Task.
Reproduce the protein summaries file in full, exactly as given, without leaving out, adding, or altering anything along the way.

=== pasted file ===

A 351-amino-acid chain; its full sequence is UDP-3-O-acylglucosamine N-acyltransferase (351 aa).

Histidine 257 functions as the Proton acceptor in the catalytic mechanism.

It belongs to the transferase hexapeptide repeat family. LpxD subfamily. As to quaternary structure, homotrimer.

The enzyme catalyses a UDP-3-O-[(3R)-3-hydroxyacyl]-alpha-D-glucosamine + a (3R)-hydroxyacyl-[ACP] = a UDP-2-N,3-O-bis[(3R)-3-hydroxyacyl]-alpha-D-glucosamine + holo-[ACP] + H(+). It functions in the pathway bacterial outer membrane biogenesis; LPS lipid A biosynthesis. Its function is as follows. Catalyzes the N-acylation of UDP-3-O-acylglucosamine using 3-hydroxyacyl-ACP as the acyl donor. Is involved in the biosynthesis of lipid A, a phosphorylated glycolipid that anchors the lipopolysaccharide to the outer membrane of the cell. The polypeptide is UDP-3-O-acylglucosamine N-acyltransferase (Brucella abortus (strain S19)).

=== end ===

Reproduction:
A 351-amino-acid chain; its full sequence is UDP-3-O-acylglucosamine N-acyltransferase (351 aa).

Histidine 257 functions as the Proton acceptor in the catalytic mechanism.

It belongs to the transferase hexapeptide repeat family. LpxD subfamily. As to quaternary structure, homotrimer.

The enzyme catalyses a UDP-3-O-[(3R)-3-hydroxyacyl]-alpha-D-glucosamine + a (3R)-hydroxyacyl-[ACP] = a UDP-2-N,3-O-bis[(3R)-3-hydroxyacyl]-alpha-D-glucosamine + holo-[ACP] + H(+). It functions in the pathway bacterial outer membrane biogenesis; LPS lipid A biosynthesis. Its function is as follows. Catalyzes the N-acylation of UDP-3-O-acylglucosamine using 3-hydroxyacyl-ACP as the acyl donor. Is involved in the biosynthesis of lipid A, a phosphorylated glycolipid that anchors the lipopolysaccharide to the outer membrane of the cell. The polypeptide is UDP-3-O-acylglucosamine N-acyltransferase (Brucella abortus (strain S19)).